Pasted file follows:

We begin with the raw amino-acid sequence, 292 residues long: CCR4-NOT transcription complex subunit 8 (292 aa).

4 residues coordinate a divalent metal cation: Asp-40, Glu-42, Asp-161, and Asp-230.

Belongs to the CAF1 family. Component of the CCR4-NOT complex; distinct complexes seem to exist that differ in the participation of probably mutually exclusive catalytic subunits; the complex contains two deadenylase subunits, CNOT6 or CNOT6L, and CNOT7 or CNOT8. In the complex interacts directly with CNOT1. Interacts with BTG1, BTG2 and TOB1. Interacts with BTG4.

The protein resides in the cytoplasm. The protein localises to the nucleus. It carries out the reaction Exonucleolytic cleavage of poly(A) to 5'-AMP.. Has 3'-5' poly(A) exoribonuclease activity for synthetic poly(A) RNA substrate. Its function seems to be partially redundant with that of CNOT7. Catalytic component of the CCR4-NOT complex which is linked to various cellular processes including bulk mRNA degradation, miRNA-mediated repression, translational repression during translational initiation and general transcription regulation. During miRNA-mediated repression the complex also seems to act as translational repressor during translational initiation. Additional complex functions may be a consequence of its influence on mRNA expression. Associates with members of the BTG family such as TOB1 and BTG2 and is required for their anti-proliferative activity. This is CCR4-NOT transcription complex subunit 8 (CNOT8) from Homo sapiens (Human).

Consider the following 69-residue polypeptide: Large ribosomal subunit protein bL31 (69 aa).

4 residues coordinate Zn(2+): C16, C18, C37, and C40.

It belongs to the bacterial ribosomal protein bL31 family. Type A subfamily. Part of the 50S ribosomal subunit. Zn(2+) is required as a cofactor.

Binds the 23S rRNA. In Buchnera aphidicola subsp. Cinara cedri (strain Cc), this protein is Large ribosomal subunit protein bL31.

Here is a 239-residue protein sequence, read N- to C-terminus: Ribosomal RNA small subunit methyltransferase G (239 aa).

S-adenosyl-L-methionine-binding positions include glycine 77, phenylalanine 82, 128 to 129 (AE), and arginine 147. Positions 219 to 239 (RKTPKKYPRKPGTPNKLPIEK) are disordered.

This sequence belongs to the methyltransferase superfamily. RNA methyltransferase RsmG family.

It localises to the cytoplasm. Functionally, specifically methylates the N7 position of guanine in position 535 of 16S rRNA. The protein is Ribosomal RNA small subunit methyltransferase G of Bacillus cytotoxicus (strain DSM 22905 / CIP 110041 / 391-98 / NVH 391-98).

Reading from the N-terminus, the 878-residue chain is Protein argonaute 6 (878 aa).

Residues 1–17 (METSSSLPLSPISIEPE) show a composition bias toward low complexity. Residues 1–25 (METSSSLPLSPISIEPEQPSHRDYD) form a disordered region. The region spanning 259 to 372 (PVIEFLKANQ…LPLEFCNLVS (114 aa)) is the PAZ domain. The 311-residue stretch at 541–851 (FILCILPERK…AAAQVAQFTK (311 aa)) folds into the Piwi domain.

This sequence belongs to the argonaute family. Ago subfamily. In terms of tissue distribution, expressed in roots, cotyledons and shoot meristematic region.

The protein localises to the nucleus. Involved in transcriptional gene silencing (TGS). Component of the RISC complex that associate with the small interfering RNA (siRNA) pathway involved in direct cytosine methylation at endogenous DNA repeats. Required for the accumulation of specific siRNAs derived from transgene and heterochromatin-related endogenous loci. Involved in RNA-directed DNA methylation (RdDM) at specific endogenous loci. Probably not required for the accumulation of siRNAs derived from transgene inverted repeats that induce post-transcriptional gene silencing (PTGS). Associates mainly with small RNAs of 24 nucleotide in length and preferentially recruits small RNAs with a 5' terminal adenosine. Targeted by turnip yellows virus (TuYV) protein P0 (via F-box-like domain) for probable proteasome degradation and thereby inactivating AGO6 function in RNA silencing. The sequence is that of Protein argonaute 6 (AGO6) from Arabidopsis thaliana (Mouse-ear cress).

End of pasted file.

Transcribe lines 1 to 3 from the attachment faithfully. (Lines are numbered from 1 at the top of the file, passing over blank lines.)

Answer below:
We begin with the raw amino-acid sequence, 292 residues long: CCR4-NOT transcription complex subunit 8 (292 aa).

4 residues coordinate a divalent metal cation: Asp-40, Glu-42, Asp-161, and Asp-230.

Belongs to the CAF1 family. Component of the CCR4-NOT complex; distinct complexes seem to exist that differ in the participation of probably mutually exclusive catalytic subunits; the complex contains two deadenylase subunits, CNOT6 or CNOT6L, and CNOT7 or CNOT8. In the complex interacts directly with CNOT1. Interacts with BTG1, BTG2 and TOB1. Interacts with BTG4.